Destinations, Off-Road

Our Favorite Off-Road Destinations in US

Our Favorite Off-Road Destinations in USBecause of its great size, the United States sports driving conditions of all kinds within its borders, which makes the country an excellent stop for people who love driving off-road. There are mountainous trails, sandy deserts that are perfect for dune bashing, frozen ground layered in ice and made treacherous because of it, and much more. While it was difficult to nail down a set of specific courses and tracks, we were able to come up with this list of our favorite off-road destinations in the United States. It’s short, but sweet, so keep reading if you’re looking for your next off-road thrill.

The White Rim Trail in Utah is pretty much what people picture in their heads when they’re thinking about off-road driving in the hills and mountains. There are many sheer drops into beds of rocks below, along with narrow ridges hugging the sides of mountains that make for dangerous driving conditions at best. You can find this trail in Canyonlands National Park, and it’s right in the middle of the country too, which is convenient.

If the thought of taking a header off the edge of a cliff gives you cause to pause, then you might like this next track a lot better than the first. El Camino del Diablo, or The Devil’s Highway in Arizona, is a mostly flat path that extends some 250 miles. There are many famous landmarks along the trail, including the Tule Mountains and the abandoned Fortuna Mine near the trail’s end. Instead of big mountains and drops you get a lot of dirt and sand here, so make sure you lock those differentials to improve traction.

Though it’s impossible to recommend the place during the hot summer months, Death Valley National Park in Nevada features some of the best off-road driving in the state. With a good grip and decent shouldering, your vehicle should stay upright and moving forward through all the trails the park has to offer. It’s hard to nail down any specific, single track, but fortunately the lot of them is easily traversed, even if you’re not using a specialized off-road 4×4 machine.

Now we like to drive off-road, but that doesn’t mean we just ignore great trails that were meant for smaller vehicles, like dirt bikes. The Hatfield-McCoy Trail in West Virginia really seems to be suited to bikes, but it does feature a stretch of 70 miles or so where a 4WD vehicle can get in there and really tear it up. This trail will give you mud, dirt, sand and other terrains to conquer, all in the same track.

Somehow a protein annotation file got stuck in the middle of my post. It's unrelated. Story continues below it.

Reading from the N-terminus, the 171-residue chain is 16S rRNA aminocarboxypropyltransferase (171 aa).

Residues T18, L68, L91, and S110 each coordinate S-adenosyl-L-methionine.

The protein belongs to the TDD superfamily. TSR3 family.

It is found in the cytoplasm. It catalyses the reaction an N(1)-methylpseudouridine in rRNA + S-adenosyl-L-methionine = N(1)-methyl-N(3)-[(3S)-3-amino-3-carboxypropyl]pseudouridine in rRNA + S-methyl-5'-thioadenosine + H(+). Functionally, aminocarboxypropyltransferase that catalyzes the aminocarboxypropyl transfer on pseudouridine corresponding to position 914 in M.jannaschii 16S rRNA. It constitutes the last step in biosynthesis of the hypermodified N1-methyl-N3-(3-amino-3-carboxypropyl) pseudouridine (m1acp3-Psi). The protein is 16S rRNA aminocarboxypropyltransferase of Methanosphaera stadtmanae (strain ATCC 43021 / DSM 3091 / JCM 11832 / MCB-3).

Last but not least, Truckhaven (or Ocotillo Wells) in southern California is one of the most popular off-road courses in the United States, attracting new and experienced drivers, young and old. Because it has such a wide variety of terrain with hills, drops, mud holes and other hazards dotted throughout, Truckhaven makes an excellent place for fresh off-road drivers to get their bearings, as well as a nice training spot for more experience drivers who want to perfect their skills.

Adventure, Off-Road

How to Prepare for Off-Road Adventure

How to Prepare for Off-Road AdventureWhether you’re going across the country to take in a vacation near the ocean or you’re just going to the middle of nowhere to do some off-road driving, the most important part of every trip comes before the actual trip, when you’re packing items and making preparations for that trip. This is especially true in off-road driving, where tires pop and need to be changed, or people get lost and have to signal for help, or vehicles run out of gas while being dozens of miles from the nearest concentration of people. To keep these desperate situations from turning into something worse, planning ahead is a necessity.

Before you take your vehicle out for a ride, you first need to make sure your car, truck or jeep of choice can actually handle the terrain you plan to pit it against. I always give my ride a tune-up before going on any lengthy off-road drives, and I wholeheartedly recommend the same to any readers out there that are planning on a driving trip. Check your plugs, connections, cords, oil and fluids like for your brakes, wipers and transmission. Breaking down in the middle of nowhere with nobody around to help you is a lot worse than breaking down while being within a couple miles of home, trust me.